Insanity or Feigned Madness

Topics: Hamlet, Characters in Hamlet, Gertrude Pages: 4 (1351 words) Published: February 10, 2011
Insanity or Feigned Madness?
Throughout William Shakespeare’s play, Hamlet, the protagonist, Prince Hamlet, is faced with avenging the cruel murder of his Father. In attempts for vengeance, Hamlet feigns madness as a ploy to perform actions he would normally be prohibited from and as a way to prevent people from taking him seriously, thus allowing him to execute his plans unnoticed. He uses his ‘insanity’ as a way to vent his feelings and thoughts towards other characters as shown when he is speaking to Claudius, Gertrude and Ophelia. Hamlet blatantly states on various occasions that he in fact is not mad and even says that he will put on an “antic disposition”. He also only portrays his madness when necessary for his underlying goal, but when there is no need to deceive, Hamlet acts as a perfectly sane person would which is demonstrated when he speaks to Horatio as well as the actors. Finally in comparison to Ophelia, who is the portrait of madness and has undergone similar tragedies as Hamlet, he appears as normal as anyone else.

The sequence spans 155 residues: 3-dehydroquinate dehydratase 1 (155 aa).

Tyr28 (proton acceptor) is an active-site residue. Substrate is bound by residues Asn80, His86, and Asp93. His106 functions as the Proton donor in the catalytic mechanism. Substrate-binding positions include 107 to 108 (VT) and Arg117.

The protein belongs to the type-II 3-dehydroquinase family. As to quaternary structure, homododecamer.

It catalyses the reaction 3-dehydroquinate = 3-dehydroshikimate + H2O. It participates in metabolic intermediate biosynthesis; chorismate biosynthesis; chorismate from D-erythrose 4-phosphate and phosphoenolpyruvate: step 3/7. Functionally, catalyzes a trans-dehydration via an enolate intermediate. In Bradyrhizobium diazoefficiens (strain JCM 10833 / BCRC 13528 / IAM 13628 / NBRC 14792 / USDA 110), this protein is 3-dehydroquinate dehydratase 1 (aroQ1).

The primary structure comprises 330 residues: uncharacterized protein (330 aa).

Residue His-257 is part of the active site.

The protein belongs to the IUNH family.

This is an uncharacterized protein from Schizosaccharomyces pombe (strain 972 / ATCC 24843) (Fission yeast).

Hamlet appears to be mad as a way to vent his emotions and conceal any action he plans to take against Claudius to avenge his father. This is part of Hamlets initial plan when he tells Horatio and Marcellus that he will “put an antic disposition on”(I.v.173) and that they must swear not to speak a word of his feigned madness. This allows Hamlet to maintain his appearance of insanity thus allowing him to make his remarks of disgust towards Gertrude and Claudius without being punished or taken seriously as a sane prince would be. Through his act, Hamlet is able to vent his feelings towards Gertrude about how she married too soon after the death of his father and is even able to criticize her. Hamlet also uses his feigned madness as an excuse for his actions. This is shown when Hamlet apologizes to Laertes: Was’t Hamlet wrong’d Laertes? Never Hamlet:

If Hamlet from himself be ta’en away,
And when he’s not himself does wrong Laertes,...
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